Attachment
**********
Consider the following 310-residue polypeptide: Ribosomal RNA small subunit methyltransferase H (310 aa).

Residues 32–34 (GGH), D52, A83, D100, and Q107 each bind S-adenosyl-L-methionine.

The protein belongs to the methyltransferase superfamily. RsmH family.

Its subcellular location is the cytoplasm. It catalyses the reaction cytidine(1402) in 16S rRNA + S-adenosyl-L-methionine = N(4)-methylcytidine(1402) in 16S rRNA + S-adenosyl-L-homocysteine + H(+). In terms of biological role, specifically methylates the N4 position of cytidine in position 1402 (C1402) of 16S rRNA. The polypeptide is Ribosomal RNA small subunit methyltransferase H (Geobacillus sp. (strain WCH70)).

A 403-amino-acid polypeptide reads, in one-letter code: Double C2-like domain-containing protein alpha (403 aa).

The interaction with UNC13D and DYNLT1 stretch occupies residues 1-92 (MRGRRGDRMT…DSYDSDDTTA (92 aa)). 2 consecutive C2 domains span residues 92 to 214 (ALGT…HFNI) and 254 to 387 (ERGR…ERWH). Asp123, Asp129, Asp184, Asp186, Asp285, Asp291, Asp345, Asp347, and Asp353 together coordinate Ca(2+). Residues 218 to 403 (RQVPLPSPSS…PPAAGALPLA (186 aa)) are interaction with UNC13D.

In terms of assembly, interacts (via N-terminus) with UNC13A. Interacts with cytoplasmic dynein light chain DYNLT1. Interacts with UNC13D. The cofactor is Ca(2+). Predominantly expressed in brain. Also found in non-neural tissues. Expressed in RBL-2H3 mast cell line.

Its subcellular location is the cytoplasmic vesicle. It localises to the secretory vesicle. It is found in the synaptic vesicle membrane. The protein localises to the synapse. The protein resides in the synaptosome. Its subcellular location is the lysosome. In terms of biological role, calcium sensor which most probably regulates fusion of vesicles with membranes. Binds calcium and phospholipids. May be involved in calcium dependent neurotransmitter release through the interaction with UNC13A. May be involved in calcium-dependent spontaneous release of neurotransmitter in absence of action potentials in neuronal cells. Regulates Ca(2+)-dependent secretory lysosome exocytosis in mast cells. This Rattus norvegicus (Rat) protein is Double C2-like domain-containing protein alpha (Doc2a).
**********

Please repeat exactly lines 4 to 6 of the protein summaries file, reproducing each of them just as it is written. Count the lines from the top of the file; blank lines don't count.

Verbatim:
Its subcellular location is the cytoplasm. It catalyses the reaction cytidine(1402) in 16S rRNA + S-adenosyl-L-methionine = N(4)-methylcytidine(1402) in 16S rRNA + S-adenosyl-L-homocysteine + H(+). In terms of biological role, specifically methylates the N4 position of cytidine in position 1402 (C1402) of 16S rRNA. The polypeptide is Ribosomal RNA small subunit methyltransferase H (Geobacillus sp. (strain WCH70)).

A 403-amino-acid polypeptide reads, in one-letter code: Double C2-like domain-containing protein alpha (403 aa).

The interaction with UNC13D and DYNLT1 stretch occupies residues 1-92 (MRGRRGDRMT…DSYDSDDTTA (92 aa)). 2 consecutive C2 domains span residues 92 to 214 (ALGT…HFNI) and 254 to 387 (ERGR…ERWH). Asp123, Asp129, Asp184, Asp186, Asp285, Asp291, Asp345, Asp347, and Asp353 together coordinate Ca(2+). Residues 218 to 403 (RQVPLPSPSS…PPAAGALPLA (186 aa)) are interaction with UNC13D.